Long ago as a baby-faced innocent, I first read Jack Kerouac's classic On the Road as I hitchhiked my way around Australia. Too naive to fully appreciate the nuance of Kerouac's message, I embraced the superficial, carefree love of the walkabout. I liked to think that I was one of Kerouac's people "who are mad to live ... the ones who never yawn or say a commonplace thing, but burn, burn, burn like fabulous yellow roman candles exploding like spiders across the stars." There was far too much Kansas in me to be such a roman candle; perhaps a sparkler would define me better.
The years have passed. Good years with no regrets. Lines have defined my face and gray suggests the wisdom that sometimes comes with age. My passion for travel has never disappeared, although it has been tempered for several decades by the responsibilities of life. And I am grateful that there are times the world still feels rich with possibility.
With one daughter done with college and working in Los Angeles and our younger daughter finishing high school this June, I have found myself thinking about Kerouac. About his paean to the golden land ahead, where "all kinds of unforeseen events wait lurking to surprise you and make you glad you're alive to see." I started looking at our aging and irrelevant minivan with new eyes. It had been relegated to the vehicular equivalent of the pasture, the transportation option of last resort. Maybe that old chassis had more adventure in it yet. A road trip across this amazing land of ours.
Why not see if we can convert the van into a poor man's (some who know me would phrase it as a "cheap man's") RV? We weren't ready to step into the world of fifth-wheelers, wide bodies, pop-ups and sideouts. I had investigated the Volkswagen Eurovan, which hasn't been available in the United States since 2003 and even used commands a hefty price. My friend Doug had advocated for a Sprinter van makeover, but it quickly became clear that there were too many zeros involved for a project that had to be considered highly speculative. After all, for 25 years most of our road trips have involved driving a beeline to San Francisco, Portland or Seattle. We don't even know if we'll like road trips (I can almost hear an audible gasp from Kerouac at such caution). When I first talked about it, I suspect our daughters feared that I would manage to locate an old VW Bus with an exterior ripe for painting. This would not be the first time I had managed to terminally embarrass them.
I pushed ahead. I am pretty certain that my wife, Amy, who has been my unwitting accomplice in this venture, was surprised when Rich and I removed the rear seats and added legs to a futon frame fitted for the van this past January. The foot of space under the futon frame created ample room for storage. That being said, there was no room for a toilet. And we'd have to be content with a small cooler and a Coleman stove.
Although by early April there was still much left to do to transform this pumpkin into our carriage, it was time for us to channel our inner Sal Paradise and Dean Moriarty and go spend a night out. A real field test. It was hard for Amy to feign enthusiasm. I suspect she had secretly hoped this day was at least a season away -- if not an eternity. When the day arrived, my reminder was greeted with a whimper and a plea for postponement.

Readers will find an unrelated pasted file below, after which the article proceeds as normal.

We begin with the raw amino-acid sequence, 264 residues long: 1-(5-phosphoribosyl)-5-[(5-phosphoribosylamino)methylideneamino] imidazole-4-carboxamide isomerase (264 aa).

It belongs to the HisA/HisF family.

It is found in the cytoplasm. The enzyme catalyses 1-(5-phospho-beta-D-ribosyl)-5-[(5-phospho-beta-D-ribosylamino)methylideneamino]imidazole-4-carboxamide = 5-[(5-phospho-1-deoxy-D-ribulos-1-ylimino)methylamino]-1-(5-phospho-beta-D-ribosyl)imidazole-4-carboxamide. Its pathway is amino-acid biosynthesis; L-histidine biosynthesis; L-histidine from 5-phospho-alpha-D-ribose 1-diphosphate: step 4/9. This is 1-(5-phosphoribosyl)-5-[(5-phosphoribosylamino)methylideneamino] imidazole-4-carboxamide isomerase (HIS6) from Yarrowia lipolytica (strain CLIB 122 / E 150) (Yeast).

"No more delays," I insisted.
It was early evening when we drove south from Eureka armed with only a vague plan. The first splat of rain created a few additional misgivings. I tried to give things a positive spin. "Just think," I mused, "rain would really be depressing if we were tent camping. We'll still be warm and dry." Big smile.
We turned east on Highway 36. The clouds settled into the towering redwoods along the Van Duzen as we approached Swimmer's Delight, an inviting county park best known as a summer refuge from the coastal gloom. On this night, we had our choice of every campsite except for that of the camp host. We backed into a site filled with the melodic chant of the nearby river. The trillium were in full display, and I surprised a deer as I emerged onto the gravel bar. This is a little taste of the peace of the simpler life of the traveler.
When the mist became rain, we retreated to our cozy confines. We hung an LED lamp from a side hook, creating enough light for reading. Whereas the rain would have been worrisome in a tent and the bedding unimaginably burdensome with a backpack, life was good in our mobile unit. It was lights out by 9:30 p.m.
"Better than I thought it would be on all counts," Amy admitted on our way home the next morning. She did have a growing list of essential modifications. Tint the windows, make curtains, purchase a foam topper for the futon mattress for starters. (My list was substantially shorter than Amy's.) We began talking about a multi-month journey, where the calendar and the clock take a backseat to the adventure itself.
Recently I've noticed posters promoting a film version of On the Road that was just released nationwide last month. It is a bit difficult to identify with the fetching faces of Kristen Stewart, Sam Riley and Garrett Hedlund. Even the trailer reminded me that I really had little in common with Jack Kerouac, Neal Cassady, William S. Burroughs or Allen Ginsberg ... all icons of the Beat Generation. Amy and I share more with William Least Heat-Moon and the old 1975 Ford Econoline that he converted into his "six-by-ten bedroom, kitchen, bathroom, parlor" and drove for three months along America's Blue Highways.
Our inaugural trip worked well enough that we have started to talk about friends we can visit and places we want to see. Fall colors in New England. Taos. Chicago. South Dakota's Badlands. And who knows what we will discover along the way. As Kerouac observed, "The road must eventually lead to the whole world."